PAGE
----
Thursday, 8 July 2010

Inspired Youth

I've come back from a long week and a half of Glastonbury festival and the fabulous People and Planet network's Summer Gathering just outside Oxford. I'm very glad I did both, since they ended up complimenting each other perfectly in a way I've only just realised.

So working with the Workers Beer Company (an excellent organisation that treated us all well) I was walking around at Glasto even more than a normal punter, so I struggled to see everyone I wanted to since my feet could only take so much for a week.

I managed to see The Magic Numbers, Hot Chip, The Cribs, First Aid Kit, Imogen Heap, Coheed and Cambria, MGMT, The Drums, Dirty Projectors and a few more. But what I really took away from the experience was Billy Bragg's performance. I thought it'd be interesting since it was right in the aftermath of the Emergency Budget, and naturally he might have something to say about it.

I have to say I'm not too familiar with his backcatalogue although there's some that really touch me like "Never cross a picket line" and "world turned upside down", but it was more what he said than what he sung that has stayed with me.

Of course he mentioned the budget in passing, saying that we will all need to be ready to defend the nurses and teachers and other public sector workers whose livelihoods are under threat. These times will be like the 1980s, he said, but rising to the challenge to defend our public services and jobs will be harder than before since the answer is less clear cut, we don't have Marxism anymore to look to.

I didn't quite go along with that, since I don't think we need an all embracing-framework to argue against the cuts that are being forced through. The British left could never unite at the moment on those specifics. But we all agree that we want to defend jobs and resist the cuts that will send us into depression. We all know that cuts are not necessary, and we need the exact opposite right now.
What he did say though was that to him, socialism was not about books or doctrines, it was the basic idea of 'organised compassion', that ensures everyone has access to good education, healthcare and affordable housing. I've been looking for such a basic way to explain how I feel, and he hit it right on the head there.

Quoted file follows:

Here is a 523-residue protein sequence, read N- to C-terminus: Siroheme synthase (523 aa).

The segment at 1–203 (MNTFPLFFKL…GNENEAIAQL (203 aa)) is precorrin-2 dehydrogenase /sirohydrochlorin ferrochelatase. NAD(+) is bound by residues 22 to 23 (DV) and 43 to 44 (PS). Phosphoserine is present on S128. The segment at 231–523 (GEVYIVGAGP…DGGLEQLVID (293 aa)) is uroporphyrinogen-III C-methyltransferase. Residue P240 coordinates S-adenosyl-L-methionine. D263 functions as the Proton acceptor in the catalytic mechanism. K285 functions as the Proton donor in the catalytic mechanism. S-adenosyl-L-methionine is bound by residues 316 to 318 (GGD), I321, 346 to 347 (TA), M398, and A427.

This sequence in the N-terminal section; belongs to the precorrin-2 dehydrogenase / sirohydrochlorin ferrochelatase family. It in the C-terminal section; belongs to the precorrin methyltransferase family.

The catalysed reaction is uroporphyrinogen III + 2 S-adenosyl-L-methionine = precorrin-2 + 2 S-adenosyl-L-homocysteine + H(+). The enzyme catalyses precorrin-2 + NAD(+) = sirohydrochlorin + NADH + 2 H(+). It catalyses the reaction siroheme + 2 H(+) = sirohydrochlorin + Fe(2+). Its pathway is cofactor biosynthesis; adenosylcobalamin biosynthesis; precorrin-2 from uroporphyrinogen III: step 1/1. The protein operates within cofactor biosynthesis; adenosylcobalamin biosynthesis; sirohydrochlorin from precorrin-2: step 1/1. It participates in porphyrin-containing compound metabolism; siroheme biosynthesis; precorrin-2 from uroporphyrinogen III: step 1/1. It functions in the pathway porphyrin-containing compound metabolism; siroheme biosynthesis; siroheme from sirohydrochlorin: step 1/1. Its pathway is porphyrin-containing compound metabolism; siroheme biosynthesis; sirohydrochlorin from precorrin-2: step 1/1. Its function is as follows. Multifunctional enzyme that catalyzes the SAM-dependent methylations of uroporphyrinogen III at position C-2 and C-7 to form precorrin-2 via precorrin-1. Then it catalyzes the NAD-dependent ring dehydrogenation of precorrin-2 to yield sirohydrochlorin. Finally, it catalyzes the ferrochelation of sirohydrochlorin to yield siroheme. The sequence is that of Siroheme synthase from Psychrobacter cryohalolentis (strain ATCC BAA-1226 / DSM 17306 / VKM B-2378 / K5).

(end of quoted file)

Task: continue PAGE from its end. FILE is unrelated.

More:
But what was most important was when said that we have one enemy more dangerous than unfettered capitalism, our own cynicism that we can't change things and fight for the justice I've just mentioned. Being from Barking, he went on and on about how happy he was to have smashed the BNP at the last election and how this was an example of believing that people on the grassroots can bring about change. What he loved more than anything was the new, young generation of anti-fascists getting out in Barking to carry the torch.

So we need to do the same thing to defend our public services, and what some call our 'cynical generation' of young people need to believe, once we've got that, we can achieve anything.

And now how this perfectly came onto Summer Gathering, straight from the train from Glasto. These student activists from around the country are truly inspirational and have campaigned and won huge victories on their campuses and further afield. Whether it's ethical investment, kicking RBS off campus or smashing sweatshops, they get it done.

The most striking example at the event was when we heard that a whole campaign, targetting RBS for its investments in tar sands and fossil fuel extraction, was no longer going to be supported by a paid intern. The guys there didn't grieve, they discussed how the network of activists was going to run it voluntarily, and even more, they got excited about this change! I came away feeling that this campaign had only just begun and gave me so many ideas for my role as Ethical and Environmental Officer at my Student Union next term.

These are young activists who believe, campaign, and win. We've shone a light on fossil fuel funding, achieved big change in how universities tackle their environmental impact and more. They are going to head top NGOs, become MPs and be running the country in not too many years.

Billy said have hope. These guys do, and are getting stuff done.

While risking sounding like Obama, hope, action and dedication are all we need to succeed. So let's get out there to fight the cuts and win the fight against climate change.

1 comment:

  1. In between debating, gair rhydd, our green society, student council, and... whatever else I'm doing... Oh yes, my degree, I really ought to try and turn up to People and Planet meetings at some point this year- it's been on the to do list since September :(

    I think the hope of real change is something that I have yet to gain, at least at the level that you describe. That's why at the start of the last academic year I was less critical of geoengineering and nuclear power- because they seemed like the only realistic outcomes that could rid us of imminent climate change issues.

    Yet it seems day by day, as I pick up upon reports and articles and learn more about politics in general, the technologies available and whatever else, a better outcome seems, although not probable, like something worth fighting for.

    There's still some way before I'm as an enthusiastic campaigner as yourself, or Seb, or indeed any of the other Greens- perhaps the debater side of me is too open minded and is always too open to the concept that I might be wrong. Maybe it's a lack of confidence, confidence that can only be gained though experience. Either way I can appreciate a lot more of the above blog now than I could have done a year ago. And I usually consider myself to be reasonably stubborn when I want to be. So maybe if you can convince me as far as you have, it's a good start to the rest of the country. :)

    Let me know how any ethical investment meetings go over the summer. And see you in September, I guess.